Chapter

Current Topics in Innate Immunity II

Volume 946 of the series Advances in Experimental Medicine and Biology pp 113-133

Date:

Advances in Understanding the Structure, Function, and Mechanism of the SCIN and Efb Families of Staphylococcal Immune Evasion Proteins

  • Brandon L. GarciaAffiliated withSchool of Biological Sciences, University of Missouri
  • , Kasra X. RamyarAffiliated withSchool of Biological Sciences, University of Missouri
  • , Daniel RicklinAffiliated withSchool of Medicine, University of Pennsylvania
  • , John D. LambrisAffiliated withSchool of Medicine, University of Pennsylvania
  • , Brian V. GeisbrechtAffiliated withSchool of Biological Sciences, University of Missouri Email author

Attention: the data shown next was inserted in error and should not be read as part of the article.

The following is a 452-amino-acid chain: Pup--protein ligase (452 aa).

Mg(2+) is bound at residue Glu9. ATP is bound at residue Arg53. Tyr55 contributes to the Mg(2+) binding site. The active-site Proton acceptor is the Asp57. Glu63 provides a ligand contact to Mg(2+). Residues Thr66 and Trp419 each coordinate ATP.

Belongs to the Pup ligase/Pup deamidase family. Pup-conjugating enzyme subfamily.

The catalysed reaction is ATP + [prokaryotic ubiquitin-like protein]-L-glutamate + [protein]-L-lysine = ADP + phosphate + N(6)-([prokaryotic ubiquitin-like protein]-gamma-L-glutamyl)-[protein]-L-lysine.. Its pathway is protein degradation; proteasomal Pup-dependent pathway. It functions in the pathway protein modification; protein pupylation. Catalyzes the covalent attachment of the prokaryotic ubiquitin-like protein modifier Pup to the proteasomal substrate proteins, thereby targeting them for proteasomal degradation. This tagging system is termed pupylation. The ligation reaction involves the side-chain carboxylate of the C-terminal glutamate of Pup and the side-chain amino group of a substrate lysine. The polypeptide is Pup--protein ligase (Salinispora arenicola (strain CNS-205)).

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Abstract

Our understanding of both the nature and diversity of Staphylococcal immune evasion proteins has increased tremendously throughout the last several years. Among this group of molecules, members of the SCIN and Efb families of complement inhibitors have been the subject of particularly intense study. This work has demonstrated that both types of proteins exert their primary function by inhibiting C3 convertases, which lie at the heart of the complement-mediated immune response. Despite this similarity, however, significant differences in structure/function relationships and mechanisms of action exist between these bacterial proteins. Furthermore, divergent secondary effects on host immune responses have also been described for these two protein families. This chapter summarizes recent advances toward understanding the structure, function, and mechanism of the SCIN and Efb families, and suggests potential directions for the field over the coming years.

Keywords

Immune Evasion Complement Inhibitors Staphylococcus aureus Structural Biology Mechanism C3 Convertase SCIN Efb